A botanical survey at a site north of Bundaberg slated for a potential coal mine has revealed numerous plant communities and bird species would be placed under threat if the project goes ahead.
In conjunction with previous survey results, botanists Ann Moran and Maureen Schmitt have identified 769 native plant species from 43 locations within the proposed mine footprint near Avondale. Of those plant communities identified, 13 are classed as endangered and nine are listed as of concern.
At the same time, 52 bird species were identified during the June survey, and a total of 355 birds observed within six sites representing different habitats.
“Our survey data indicates a rich variety of plant communities and it would be a great shame if they disappeared due to a coal mine being built,” said Ms Schmitt.
“Even though this land is mostly farmland, there are still patches of bushland that provide critical habitat for our plant and animal species.
“We need to protect these areas because when they disappear, so to do our native plants and animals."
Sheena Gillman of Protect the Bush Alliance said, “this survey shows a healthy population of bird species that would no doubt be negatively impacted should this coal mine proposal go ahead.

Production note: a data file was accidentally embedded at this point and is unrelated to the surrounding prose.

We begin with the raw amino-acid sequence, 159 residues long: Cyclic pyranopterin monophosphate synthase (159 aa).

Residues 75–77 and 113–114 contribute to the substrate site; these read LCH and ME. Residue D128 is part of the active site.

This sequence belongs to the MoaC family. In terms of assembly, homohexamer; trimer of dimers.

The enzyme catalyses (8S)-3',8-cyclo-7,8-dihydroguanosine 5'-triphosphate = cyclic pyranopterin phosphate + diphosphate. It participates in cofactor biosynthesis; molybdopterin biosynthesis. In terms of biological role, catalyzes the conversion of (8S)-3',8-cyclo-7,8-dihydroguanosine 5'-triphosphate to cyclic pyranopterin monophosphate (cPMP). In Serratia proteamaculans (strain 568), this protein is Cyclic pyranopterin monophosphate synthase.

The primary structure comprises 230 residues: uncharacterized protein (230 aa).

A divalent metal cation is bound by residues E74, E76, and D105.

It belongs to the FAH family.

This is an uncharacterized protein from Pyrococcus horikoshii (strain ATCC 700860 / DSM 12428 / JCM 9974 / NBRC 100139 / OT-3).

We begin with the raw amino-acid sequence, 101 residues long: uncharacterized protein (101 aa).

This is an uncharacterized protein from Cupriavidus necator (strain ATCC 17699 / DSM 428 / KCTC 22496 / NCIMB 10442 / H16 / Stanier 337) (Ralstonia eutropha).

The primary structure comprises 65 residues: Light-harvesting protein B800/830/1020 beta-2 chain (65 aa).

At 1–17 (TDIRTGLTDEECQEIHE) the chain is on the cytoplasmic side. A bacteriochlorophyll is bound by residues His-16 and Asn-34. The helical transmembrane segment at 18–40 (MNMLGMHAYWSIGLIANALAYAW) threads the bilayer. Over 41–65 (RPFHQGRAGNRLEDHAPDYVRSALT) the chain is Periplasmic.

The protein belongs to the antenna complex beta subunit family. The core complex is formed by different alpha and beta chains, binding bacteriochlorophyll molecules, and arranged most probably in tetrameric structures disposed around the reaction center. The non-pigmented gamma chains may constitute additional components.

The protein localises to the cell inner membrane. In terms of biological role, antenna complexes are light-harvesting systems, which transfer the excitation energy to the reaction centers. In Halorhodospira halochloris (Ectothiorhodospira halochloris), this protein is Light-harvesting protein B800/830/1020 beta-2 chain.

“All birds contribute to a healthy landscape, but unfortunately across Australia we have seen declines in bird numbers as habitat has been destroyed."
“Although the survey area was primarily agricultural, we cannot underestimate the value of roadside verges, pockets of remnant vegetation and vegetated riparian edges to protect our ever diminishing wildlife.”
Lock the Gate Alliance Wide Bay spokesperson Vicki Perrin said the survey highlighted the need for the Queensland Palaszczuk Government to change the Regional Planning Interests Act so coal mining and gas projects no longer put farmland at risk.
“This highly valuable farmland provides corridors for threatened species and should be protected,” she said.
“These plant communities and birds would be lost if Fox Resources is able to build a coal mine in this area, as would these farms that feed Queenslanders.”